6. But all these modes by which Deity comes out of Himself and draws near to man, good and useful as they are and must necessarily be, are not enough. After all it is man himself who has to interpret the universe of matter, his own world of humanity, and all other manifestations of the Divine to the human. But man is a sinner and he knows it. What shall we do then ? Shall we ask that God unveiled, God as He is in His own absoluteness, shall reveal Himself to us, not mediately, but immediately ? Shall the limited, conditioned, imperfect, weak, and erring, ask for that which, even if it were granted, could not be realized and borne for a moment ? Whom no man hath seen, or can see,' says St. Paul ; and the apostle is a true witness. Shall we ask for man? But man feels quite difficulty enough in making self-revelations,-as the deepest natures know only too well,—while the awful fact of his sinnership precludes him from being a transparent medium. The varieties of the workings of man's reason, and the changing modes and colours
of his passions and volitions, make him, not indeed incapable of revealing God, for I have already consented to the very contrary, but of being an absolutely trustworthy medium for the Divine. We want, yes, we want, not things alone, useful as they may be and are, but the Personal. We want also some one in whom is to be found the Divine and the human, the human and the Divine. We want one who shares the very nature of God, as we do not,-for only the Divine can adequately revieal the Divine,-and we want the human, for only through the human can man adequately apprehend the Divine. We want a Personality-a Divinely human Personality-Divine on the side of God, human on the side of man. We want the ‘God-Man, to reveal to man's intelligence, his conscience, and the spiritual within him, that Being whom man ‘seeks after, if haply he may feel after Him and find Him, though He is not far from each one of us, for in Him we live, and move, and have our being' (Acts xvii. 27, 28). Does the Christ of the New Testament-and it is with the New Testament Christ only that I am here dealing-supply us with what we want ? I think He does. Let us read for ourselves what the New Testament says of Him. It tells us of what the writers themselves, and others, believed about Jesus of Nazareth ; and, still better, it records what He Himself said about Himself. I think we are here on solid ground. Let us stand upon it awhile.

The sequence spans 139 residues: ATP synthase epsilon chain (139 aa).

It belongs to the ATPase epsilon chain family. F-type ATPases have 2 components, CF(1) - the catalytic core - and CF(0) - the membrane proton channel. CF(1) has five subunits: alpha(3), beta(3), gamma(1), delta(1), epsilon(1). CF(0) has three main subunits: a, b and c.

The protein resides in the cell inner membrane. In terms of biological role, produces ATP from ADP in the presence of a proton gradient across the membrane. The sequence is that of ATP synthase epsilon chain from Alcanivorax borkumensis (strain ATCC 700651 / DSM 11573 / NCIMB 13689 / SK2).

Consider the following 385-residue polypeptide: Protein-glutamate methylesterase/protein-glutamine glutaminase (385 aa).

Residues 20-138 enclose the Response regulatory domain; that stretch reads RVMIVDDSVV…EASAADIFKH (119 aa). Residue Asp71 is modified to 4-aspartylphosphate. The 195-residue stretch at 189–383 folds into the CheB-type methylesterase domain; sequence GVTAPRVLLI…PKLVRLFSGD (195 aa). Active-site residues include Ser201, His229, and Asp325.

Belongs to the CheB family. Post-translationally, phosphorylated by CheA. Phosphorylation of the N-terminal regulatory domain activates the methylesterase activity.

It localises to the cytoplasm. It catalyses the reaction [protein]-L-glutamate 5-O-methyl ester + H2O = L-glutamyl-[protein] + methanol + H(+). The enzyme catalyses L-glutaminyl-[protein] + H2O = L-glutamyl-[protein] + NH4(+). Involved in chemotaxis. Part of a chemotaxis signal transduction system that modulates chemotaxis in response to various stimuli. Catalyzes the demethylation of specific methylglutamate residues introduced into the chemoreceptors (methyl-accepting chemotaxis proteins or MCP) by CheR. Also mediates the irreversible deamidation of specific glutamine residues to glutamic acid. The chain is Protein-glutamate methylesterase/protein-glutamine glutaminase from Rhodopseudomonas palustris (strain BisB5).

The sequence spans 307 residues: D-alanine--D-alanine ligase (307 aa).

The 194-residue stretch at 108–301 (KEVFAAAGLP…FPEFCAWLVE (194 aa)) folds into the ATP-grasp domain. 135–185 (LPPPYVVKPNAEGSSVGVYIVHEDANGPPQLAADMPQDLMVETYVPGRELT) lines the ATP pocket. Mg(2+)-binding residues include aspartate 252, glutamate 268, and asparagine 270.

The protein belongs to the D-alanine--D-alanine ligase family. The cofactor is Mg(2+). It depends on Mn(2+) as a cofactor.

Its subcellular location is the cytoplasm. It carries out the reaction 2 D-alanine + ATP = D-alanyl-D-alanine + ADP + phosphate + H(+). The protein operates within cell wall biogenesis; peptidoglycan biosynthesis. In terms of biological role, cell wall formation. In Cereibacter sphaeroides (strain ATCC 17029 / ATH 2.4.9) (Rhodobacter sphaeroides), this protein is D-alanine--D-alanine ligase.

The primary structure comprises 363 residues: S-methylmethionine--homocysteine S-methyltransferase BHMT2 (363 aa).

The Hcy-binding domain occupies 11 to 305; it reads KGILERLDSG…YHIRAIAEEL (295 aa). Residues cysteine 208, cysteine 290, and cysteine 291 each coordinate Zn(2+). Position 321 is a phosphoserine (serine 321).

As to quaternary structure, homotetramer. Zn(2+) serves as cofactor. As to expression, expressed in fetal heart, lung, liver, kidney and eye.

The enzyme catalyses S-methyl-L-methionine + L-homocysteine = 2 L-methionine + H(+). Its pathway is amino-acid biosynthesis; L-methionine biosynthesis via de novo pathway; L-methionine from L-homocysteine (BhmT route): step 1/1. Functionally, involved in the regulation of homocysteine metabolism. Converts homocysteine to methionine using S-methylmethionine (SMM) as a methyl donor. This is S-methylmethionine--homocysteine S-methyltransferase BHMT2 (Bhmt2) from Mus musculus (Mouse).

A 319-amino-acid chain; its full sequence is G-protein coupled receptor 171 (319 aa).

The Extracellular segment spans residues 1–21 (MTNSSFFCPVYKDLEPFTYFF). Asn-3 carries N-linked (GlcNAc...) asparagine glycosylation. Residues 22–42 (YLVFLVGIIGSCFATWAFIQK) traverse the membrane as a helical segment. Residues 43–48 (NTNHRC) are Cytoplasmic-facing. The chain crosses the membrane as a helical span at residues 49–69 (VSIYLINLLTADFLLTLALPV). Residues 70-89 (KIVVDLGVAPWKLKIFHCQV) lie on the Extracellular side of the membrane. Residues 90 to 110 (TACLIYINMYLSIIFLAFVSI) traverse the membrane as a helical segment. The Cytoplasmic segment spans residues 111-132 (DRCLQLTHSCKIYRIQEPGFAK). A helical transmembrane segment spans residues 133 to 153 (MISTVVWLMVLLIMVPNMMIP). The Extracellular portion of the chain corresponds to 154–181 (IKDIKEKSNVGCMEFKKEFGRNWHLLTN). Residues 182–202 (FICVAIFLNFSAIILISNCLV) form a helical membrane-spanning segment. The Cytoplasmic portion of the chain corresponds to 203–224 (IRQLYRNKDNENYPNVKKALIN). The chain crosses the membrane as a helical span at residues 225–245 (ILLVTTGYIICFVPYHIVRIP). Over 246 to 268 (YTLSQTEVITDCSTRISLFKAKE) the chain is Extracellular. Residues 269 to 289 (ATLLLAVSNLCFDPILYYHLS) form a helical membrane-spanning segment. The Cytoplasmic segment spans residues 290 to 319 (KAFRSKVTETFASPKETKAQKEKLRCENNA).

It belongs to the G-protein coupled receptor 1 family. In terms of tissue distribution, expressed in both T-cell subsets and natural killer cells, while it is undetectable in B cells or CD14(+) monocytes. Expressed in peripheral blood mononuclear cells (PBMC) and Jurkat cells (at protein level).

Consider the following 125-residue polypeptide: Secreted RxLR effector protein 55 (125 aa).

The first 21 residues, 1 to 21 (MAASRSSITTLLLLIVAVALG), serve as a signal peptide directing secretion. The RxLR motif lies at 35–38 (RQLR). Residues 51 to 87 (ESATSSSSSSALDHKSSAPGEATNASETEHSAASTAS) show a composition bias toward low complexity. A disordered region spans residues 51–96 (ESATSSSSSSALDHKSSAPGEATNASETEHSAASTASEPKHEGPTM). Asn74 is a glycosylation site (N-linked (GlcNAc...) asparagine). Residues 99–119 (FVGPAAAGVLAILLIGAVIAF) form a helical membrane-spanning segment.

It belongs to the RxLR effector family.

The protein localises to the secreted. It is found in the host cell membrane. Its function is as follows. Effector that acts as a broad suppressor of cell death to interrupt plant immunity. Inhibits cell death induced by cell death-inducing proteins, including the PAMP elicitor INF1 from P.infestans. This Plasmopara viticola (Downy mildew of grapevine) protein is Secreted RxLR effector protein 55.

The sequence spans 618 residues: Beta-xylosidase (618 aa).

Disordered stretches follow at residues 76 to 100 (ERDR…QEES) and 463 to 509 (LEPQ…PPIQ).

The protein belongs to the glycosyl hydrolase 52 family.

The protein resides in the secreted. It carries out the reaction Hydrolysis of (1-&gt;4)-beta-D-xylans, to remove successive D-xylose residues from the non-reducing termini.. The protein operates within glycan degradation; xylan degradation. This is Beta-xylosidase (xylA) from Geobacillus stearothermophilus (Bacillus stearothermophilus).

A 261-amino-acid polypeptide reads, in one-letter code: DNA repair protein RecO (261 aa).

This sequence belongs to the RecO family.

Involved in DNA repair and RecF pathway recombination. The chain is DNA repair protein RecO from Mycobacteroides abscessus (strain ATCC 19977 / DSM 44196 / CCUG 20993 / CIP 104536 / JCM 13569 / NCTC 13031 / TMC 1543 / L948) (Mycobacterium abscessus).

7. Of what are we in search ? the existence, or otherwise, of God? No, we are not Atheists. We are in search of the facts concerning the character of God. What kind of being is He? There are relations between God and man which make it a matter of immeasurable importance to us to answer this last question. But we have already seen some of the difficulties in arriving at a true answer, and have come to the conclusion that God Himself must be His own revealer. We have glanced at some of the modes by which God has revealed Himself, and these, as far as they have gone, have been fairly satisfactory. But they have not gone far enough. The personal element has been absent, or only imperfectly presented. It now remains for us to go, with open minds and